polisci paper - Paul OMalley Intro to Constitutional Law...

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Paul O’Malley Intro to Constitutional Law November 23, 2010 Every Rose has it’s Thorn (including the constitution) Since the development of the United States Constitution, one of the main problems the government has faced is the issue of states right versus federal rights. Many cases have been brought to the Supreme Court as a result of this flaw and there has always been a discrepancy as to how far states rights extend. As far back as the case of McCulloch vs. Maryland(1819) 2 in 1816, States powers have been questioned and put to the test by the United States Government. This balance of power will always be questioned and will always be an issue until the federal government recognizes certain states rights, involving issues like taxes, and the growth and use of drugs. 1 The battle of states’ rights versus federal rights dates all the way back to 1816 in the case of McCulloch vs. Maryland. The federal government decided to start a second branch of the federal bank in the city of Maryland, where it was the only out-of state- bank in the entire state. The government of Maryland then issued a tax on all banks that weren’t chartered by the Maryland legislature, in what was seen to be an act that specifically pinpointed the Federal bank in Baltimore. The cashier of the bank James McCulloch refused to pay the taxes because he believed that it was out of the states’ rights to impose a tax on a government run bank. The case eventually got to the Supreme Court and is one of, if not the most influential cases in all of constitutional law. It raised the issue of how much power states hold to do what they want, and how much control the Federal Government had over what laws the states could pass, compared to similar Government rulings. The two main issues of the case asked if the federal government had the power to charter the bank, and if Maryland had the ability to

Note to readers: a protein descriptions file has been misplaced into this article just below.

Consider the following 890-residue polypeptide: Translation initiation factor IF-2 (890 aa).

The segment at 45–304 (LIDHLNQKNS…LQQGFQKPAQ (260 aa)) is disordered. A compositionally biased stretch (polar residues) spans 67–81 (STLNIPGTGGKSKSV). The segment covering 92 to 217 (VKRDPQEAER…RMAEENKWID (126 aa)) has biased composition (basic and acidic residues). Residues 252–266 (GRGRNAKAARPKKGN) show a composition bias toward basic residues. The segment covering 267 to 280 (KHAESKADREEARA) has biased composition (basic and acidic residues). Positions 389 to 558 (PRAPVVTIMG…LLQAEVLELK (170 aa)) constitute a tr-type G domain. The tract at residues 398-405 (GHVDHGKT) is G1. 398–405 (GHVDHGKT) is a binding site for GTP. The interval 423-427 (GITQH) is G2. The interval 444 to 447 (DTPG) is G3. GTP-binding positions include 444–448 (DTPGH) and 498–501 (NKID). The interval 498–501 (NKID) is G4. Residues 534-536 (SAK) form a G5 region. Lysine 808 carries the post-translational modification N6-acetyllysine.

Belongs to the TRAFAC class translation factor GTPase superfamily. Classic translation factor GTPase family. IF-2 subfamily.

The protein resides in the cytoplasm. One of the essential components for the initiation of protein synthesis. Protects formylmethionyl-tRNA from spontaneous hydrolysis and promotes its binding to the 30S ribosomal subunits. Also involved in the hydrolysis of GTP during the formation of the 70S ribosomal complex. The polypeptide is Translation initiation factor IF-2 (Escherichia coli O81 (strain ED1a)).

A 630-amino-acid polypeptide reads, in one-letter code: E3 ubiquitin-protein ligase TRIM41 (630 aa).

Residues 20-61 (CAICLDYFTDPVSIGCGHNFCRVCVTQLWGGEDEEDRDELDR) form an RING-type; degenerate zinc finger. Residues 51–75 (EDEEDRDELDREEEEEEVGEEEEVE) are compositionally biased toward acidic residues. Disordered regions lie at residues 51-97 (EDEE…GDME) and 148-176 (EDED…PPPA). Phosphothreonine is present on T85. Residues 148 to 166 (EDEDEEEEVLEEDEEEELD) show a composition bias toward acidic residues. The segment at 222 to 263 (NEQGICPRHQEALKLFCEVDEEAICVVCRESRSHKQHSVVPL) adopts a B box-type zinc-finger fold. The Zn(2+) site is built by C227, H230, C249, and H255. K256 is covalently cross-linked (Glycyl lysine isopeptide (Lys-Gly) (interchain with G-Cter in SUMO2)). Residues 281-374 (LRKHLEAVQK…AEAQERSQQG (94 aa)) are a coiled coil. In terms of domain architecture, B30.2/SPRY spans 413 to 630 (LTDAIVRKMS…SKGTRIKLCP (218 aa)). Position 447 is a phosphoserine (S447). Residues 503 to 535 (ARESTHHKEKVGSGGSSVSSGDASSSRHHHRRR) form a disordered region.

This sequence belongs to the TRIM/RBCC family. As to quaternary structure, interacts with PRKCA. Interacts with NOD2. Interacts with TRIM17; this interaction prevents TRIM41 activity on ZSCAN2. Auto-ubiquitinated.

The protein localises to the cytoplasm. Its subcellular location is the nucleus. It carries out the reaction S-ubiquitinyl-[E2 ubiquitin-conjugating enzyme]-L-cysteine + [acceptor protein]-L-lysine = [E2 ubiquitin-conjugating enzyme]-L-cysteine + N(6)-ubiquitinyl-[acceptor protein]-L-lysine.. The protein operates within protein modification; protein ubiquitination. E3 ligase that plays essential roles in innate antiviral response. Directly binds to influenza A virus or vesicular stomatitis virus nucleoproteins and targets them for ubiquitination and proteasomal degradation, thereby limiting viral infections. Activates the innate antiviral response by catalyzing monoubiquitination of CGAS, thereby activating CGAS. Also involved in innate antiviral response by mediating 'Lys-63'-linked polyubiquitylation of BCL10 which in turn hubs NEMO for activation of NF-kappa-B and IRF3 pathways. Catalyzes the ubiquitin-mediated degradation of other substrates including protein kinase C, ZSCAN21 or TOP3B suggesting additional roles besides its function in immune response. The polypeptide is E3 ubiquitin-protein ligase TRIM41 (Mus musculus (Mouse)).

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interfere with a government run bank. The case was eventually decided unanimously for McCulloch, and the Government of Maryland had to remove the tax on all out of state banks. The main argument for Chief Justice John Marshall in the case was that the United States Government had “implied powers” stemming from the necessary and proper clause of the Constitution. These powers gave congress the ability to imply whatever powers weren’t explicitly given to them in the constitution, to implement the express powers that were required to run a functional national government. These powers were developed when Alexander
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This note was uploaded on 11/08/2011 for the course POLISCI 162 taught by Professor Johnbrigham during the Fall '10 term at UMass (Amherst).

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polisci paper - Paul OMalley Intro to Constitutional Law...

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